Additionally there are several sub-committees who contribute to the following areas (1) Marketing and Public Relations (2) Administrative Operations (3) Technical Committee.

Each Club is required to have the following organized management structure.

1. Board of Directors
2. Chairman
3. Chief Executive Officer
4. Team Administrator
5. Technical Director/Coach
6. Assistant Coach
7. Marketing/Public Relations Manager
8. Equipment manager
9. Physiotherapist
10. Youth Development Officer

They are also required to have a dedicated home venue, which is secure allowing for the collection of gate receipts and with a good playing surface.

The size of the playing field must meet international standards and must be approved by the League’s Technical Committee comprising of a representative of the Referees Association, a Match Commissioner and the Chief Executive Officer.

Each Club must provide a marketing plan, which illustrates how the Club will generate financial and physical support. Financial statements of projected income and expenditure are also required to show how Clubs will meet their monthly commitments. An affiliation fee of $50,000.00 and an annual
administration fee are required by each Club to assist in the League’s operations.

The League has established a minimum salary of $1,800.00 per month for each player. The average salary paid to each player is approximately $4000.00. Most teams are privately sponsored with an average annual cost of $1.5M in sponsorship needed for proper programme implementation.


Pro League organizes a number of competitions each year. These are

1 The Digicel Pro League – comprises two rounds of competition.

2 The Digicel Pro Bowl Knockout Tournament

3 The First Citizens Cup

4 The Toyota Classic–

5 The Lucozade Sport Goal Shield

League games are played on Fridays and Saturday’s at 6:00pm and 8:00pm for the most part.

The knockout tournaments are played as double headers on Friday evenings.

At present the Under 14, 16 and Under 18 youth competitions are played on Sunday mornings. The Season which usually commenced in April and concluded in December, has now been moved in line with the European Leagues and begins in August and ends in May.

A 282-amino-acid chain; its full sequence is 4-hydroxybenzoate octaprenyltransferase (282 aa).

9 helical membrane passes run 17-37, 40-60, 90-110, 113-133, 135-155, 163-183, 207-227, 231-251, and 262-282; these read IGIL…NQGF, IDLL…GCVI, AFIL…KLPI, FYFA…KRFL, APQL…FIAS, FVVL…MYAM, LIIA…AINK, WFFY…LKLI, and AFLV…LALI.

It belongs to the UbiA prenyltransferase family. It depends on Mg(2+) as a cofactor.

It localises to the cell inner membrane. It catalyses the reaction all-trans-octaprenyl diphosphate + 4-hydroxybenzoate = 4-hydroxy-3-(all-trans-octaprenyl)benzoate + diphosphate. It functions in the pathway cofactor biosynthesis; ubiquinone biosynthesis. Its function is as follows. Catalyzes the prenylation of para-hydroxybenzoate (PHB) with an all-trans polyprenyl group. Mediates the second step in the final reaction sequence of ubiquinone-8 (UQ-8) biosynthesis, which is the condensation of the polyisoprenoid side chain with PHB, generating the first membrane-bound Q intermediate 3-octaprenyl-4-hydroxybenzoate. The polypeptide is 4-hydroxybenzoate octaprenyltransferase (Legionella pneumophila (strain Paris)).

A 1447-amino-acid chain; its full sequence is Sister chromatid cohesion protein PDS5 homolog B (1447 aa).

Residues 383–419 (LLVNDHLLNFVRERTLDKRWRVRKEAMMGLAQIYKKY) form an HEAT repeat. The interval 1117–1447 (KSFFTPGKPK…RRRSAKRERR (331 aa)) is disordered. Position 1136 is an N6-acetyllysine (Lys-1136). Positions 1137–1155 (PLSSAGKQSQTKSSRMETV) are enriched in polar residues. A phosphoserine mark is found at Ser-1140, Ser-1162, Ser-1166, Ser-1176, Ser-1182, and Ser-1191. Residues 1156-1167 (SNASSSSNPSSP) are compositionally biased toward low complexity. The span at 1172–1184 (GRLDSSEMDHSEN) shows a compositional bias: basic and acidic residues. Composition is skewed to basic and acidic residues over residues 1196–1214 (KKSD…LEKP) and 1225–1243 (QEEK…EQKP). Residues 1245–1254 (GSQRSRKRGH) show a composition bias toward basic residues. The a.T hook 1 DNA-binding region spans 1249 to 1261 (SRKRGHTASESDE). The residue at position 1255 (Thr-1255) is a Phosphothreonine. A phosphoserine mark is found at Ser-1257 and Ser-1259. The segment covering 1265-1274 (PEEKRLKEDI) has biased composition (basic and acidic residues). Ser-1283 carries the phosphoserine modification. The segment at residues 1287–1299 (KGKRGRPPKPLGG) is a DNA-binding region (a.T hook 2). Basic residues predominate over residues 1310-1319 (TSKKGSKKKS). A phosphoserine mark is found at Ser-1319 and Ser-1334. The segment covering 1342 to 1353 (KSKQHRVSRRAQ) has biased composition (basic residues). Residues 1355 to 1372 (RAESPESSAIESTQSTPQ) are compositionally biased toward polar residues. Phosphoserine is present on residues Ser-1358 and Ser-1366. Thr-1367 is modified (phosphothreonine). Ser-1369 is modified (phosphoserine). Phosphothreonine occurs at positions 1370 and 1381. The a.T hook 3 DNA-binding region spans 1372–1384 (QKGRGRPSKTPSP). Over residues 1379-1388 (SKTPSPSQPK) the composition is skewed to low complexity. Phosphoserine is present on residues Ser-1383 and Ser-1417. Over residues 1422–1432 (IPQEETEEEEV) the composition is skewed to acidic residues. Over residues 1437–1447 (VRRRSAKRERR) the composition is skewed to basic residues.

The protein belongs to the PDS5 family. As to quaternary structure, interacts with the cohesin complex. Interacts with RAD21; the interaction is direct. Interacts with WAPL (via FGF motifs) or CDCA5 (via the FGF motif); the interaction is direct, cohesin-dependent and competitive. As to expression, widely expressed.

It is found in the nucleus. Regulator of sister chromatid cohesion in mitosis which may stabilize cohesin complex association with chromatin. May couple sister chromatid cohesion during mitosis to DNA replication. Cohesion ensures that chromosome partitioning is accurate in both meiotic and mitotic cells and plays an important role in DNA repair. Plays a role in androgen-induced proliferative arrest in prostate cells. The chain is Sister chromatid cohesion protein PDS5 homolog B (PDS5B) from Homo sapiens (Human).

Presently the Pro League is financed by a government subvention along with corporate sponsorship. The government had initially agreed to assist the League via a subvention for a period of four (4) years with a 25% reduction each year which began in 2004. They have now agreed to continue their support for the League until it becomes viable and self sustainable. Other partners include companies involved in car dealership, financial services, food and beverage, sports-wear and equipment, and pharmaceuticals.

The revenue received from these sources is utilized to offset the competition expenses and prize money to the participating Clubs.

The League is responsible for the organizing of the League and Knockout tournaments. The League collects gate receipts for the knockout competitions while the Home Team is responsible for the collection of gate receipts for League games.


There are now ten teams involved in the League up from seven teams that participated in the Trinidad and Tobago Pro League during 2005.

These teams are:
CL Financial San Juan Jabloteh
Caledonia AIA
Defence Force
Joe Public
Ma Pau FC
North East Stars
Superstar Rangers
Tobago United
United Petrotrin
Vibe CT 105 W Connection

Each team represents different geographical areas

CL Financial San Juan Jabloteh
Caledonia AI A Fire
Defence Force
North East Stars
Tobago United
United Petrotrin
Vibe CT 105 W Connection